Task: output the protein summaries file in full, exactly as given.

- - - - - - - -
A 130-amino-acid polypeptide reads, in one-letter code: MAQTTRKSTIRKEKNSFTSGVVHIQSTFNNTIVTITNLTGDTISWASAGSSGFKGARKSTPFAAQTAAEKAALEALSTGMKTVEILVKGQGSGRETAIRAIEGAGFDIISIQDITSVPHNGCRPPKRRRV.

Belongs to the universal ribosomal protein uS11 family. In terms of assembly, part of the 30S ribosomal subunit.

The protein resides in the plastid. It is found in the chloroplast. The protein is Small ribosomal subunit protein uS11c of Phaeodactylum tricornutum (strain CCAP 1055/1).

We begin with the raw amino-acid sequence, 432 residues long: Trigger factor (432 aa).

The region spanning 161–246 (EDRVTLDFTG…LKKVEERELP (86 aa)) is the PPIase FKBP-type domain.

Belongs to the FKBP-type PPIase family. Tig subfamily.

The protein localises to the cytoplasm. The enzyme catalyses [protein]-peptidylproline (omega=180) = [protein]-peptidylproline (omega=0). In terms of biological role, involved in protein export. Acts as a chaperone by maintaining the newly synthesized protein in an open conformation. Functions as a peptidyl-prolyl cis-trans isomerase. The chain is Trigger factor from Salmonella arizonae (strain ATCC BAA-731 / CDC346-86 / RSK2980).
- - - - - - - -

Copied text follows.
A 130-amino-acid polypeptide reads, in one-letter code: MAQTTRKSTIRKEKNSFTSGVVHIQSTFNNTIVTITNLTGDTISWASAGSSGFKGARKSTPFAAQTAAEKAALEALSTGMKTVEILVKGQGSGRETAIRAIEGAGFDIISIQDITSVPHNGCRPPKRRRV.

Belongs to the universal ribosomal protein uS11 family. In terms of assembly, part of the 30S ribosomal subunit.

The protein resides in the plastid. It is found in the chloroplast. The protein is Small ribosomal subunit protein uS11c of Phaeodactylum tricornutum (strain CCAP 1055/1).

We begin with the raw amino-acid sequence, 432 residues long: Trigger factor (432 aa).

The region spanning 161–246 (EDRVTLDFTG…LKKVEERELP (86 aa)) is the PPIase FKBP-type domain.

Belongs to the FKBP-type PPIase family. Tig subfamily.

The protein localises to the cytoplasm. The enzyme catalyses [protein]-peptidylproline (omega=180) = [protein]-peptidylproline (omega=0). In terms of biological role, involved in protein export. Acts as a chaperone by maintaining the newly synthesized protein in an open conformation. Functions as a peptidyl-prolyl cis-trans isomerase. The chain is Trigger factor from Salmonella arizonae (strain ATCC BAA-731 / CDC346-86 / RSK2980).